Defence orders overshoot as war is declared on waste

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The Independent Online
The cost of all but one of Britain's 25 biggest defence projects went up last year and only five of them are expected to be on time, according to a report issued yesterday.

The National Audit Office report says that the average delay on major projects, worth pounds 33bn in total, has increased from 35 to 40 months; the Challenger 2 tank project slipped by a further two years and is now three years late, although not significantly over price. The EH 101 Merlin helicopter project is expected to cost pounds 650m more than originally envisaged - "in part due to crashes of prototype aircraft" - and is expected in service five years late.

Just two weeks ago George Robertson, the Secretary of State for Defence, committed himself to the elimination of waste as part of the Strategic Defence Review. He focused on the procurement of defence equipment which takes about pounds 9bn a year out of the pounds 23bn-a -year defence budget.

In evidence to the House of Commons Select Committee on Defence, Mr Robertson announced a drive for "smart procurement", using new contractual procedures to get the best value for money and making more use of commercial products. In some cases, the NAO found new methods had already worked - especially the "no acceptable price, no contract" arrangement which had knocked pounds 160m off the price of the Navy's two new commando assault ships from pounds 589 m to pounds 429m.

However, most of the report's findings are a sharp reminder to the MoD to get its act together. The NAO, headed by Sir Alan Bourn, the Comptroller and Auditor General, notes that although the ministry filled in the sheets it was given correctly, its information on running costs for older equipment was "weak or incomplete in three out of five cases where a slippage of two or more years had occurred. This could adversely affect their their ability to judge budgetary priorities accurately."

The only major project where estimated costs decreased is also the biggest - Trident nuclear submarines, where a reduction of pounds 3.4bn is forecast. This helped absorb a net forecast increase on the other 24 projects, giving a drop of pounds 694m (2 per cent) overall. Another big project, the Eurofighter 2000 aircraft, shows a net increase of pounds 1.3bn, and the remaining 23 projects about the same.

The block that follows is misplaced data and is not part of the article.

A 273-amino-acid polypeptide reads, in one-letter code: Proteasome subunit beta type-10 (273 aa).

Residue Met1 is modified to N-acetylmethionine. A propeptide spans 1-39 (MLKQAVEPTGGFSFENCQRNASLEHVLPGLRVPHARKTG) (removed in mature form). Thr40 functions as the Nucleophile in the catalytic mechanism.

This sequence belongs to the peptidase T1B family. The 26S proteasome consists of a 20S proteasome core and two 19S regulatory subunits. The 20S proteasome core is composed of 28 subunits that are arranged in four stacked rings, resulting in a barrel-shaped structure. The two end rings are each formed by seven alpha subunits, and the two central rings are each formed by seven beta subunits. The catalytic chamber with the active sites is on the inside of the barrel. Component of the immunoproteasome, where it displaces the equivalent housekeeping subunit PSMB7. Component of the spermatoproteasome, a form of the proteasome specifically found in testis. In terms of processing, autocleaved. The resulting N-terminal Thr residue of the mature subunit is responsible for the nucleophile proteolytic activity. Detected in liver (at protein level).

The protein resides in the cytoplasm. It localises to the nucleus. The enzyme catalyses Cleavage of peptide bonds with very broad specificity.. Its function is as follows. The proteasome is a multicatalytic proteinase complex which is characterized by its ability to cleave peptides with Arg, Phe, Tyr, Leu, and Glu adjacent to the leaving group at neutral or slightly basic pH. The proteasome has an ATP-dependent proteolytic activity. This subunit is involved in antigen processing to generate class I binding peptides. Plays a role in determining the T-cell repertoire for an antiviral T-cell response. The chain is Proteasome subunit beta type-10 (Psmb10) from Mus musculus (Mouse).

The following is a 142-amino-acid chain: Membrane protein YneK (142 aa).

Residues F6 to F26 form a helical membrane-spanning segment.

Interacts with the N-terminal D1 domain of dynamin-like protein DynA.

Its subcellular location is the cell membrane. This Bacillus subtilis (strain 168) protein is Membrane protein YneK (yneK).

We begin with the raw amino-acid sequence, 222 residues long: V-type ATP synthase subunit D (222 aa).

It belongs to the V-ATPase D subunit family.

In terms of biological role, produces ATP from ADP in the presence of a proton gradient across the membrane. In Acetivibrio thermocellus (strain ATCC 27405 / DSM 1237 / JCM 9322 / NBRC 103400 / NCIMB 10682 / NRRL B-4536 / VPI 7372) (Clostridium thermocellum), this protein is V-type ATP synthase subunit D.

The MoD said a quarter of the slippages were deliberate, in order to balance their books by delaying expenditure, and not because of delay on the part of manufacturers, which the audit office recognised.

The report also accepted that the MoD had agreed a recovery plan with Vickers, the tank builders, to try to get the project back on schedule. With international projects - the four-nation Eurofighter and the Cobra radar system - the problems of dealing with other countries (Germany, in both cases) delayed the expected in-service date.

9 NAO, Major Projects Report 1996. HC 238, 15 August 1997

Over budget and overdue: Eurofighter, Merlin helicopter and Tornado

Worst five cost overruns.

Eurofighter 2000 multi-role aircraft (pictured left). Built by British Aerospace in collaboration with German, Italian and Spanish firms. Total cost of 232, pounds 15bn. Estimated cost increase: pounds 1,360m. Estimated in service: 40 months late.

EH 101 Merlin helicopter (pictured right; Photograph: APL) (Navy) and support helicopter (Army/Marines). GKN/Westland. Total cost of 66 helicopters: pounds 5bn. Estimated cost increase: pounds 650m, estimated in service: 64 months late.

Spearfish heavyweight torpedo. GEC-Marconi. Total cost - number classified - pounds 1.7bn. Estimated cost increase: pounds 200m. Estimated in service: 80 months late.

Tornado GR1 mid-life update modifications. British Aerospace. Total cost of 142 aircraft: pounds 934m. Estimated cost increase pounds 400m. Estimated in service: 64 months late.

Extra Sea Harriers (to replace lost aircraft). British Aerospace. Total cost of 23, pounds 293m. Estimated cost increase: pounds 100m. Estimated in service: on time.

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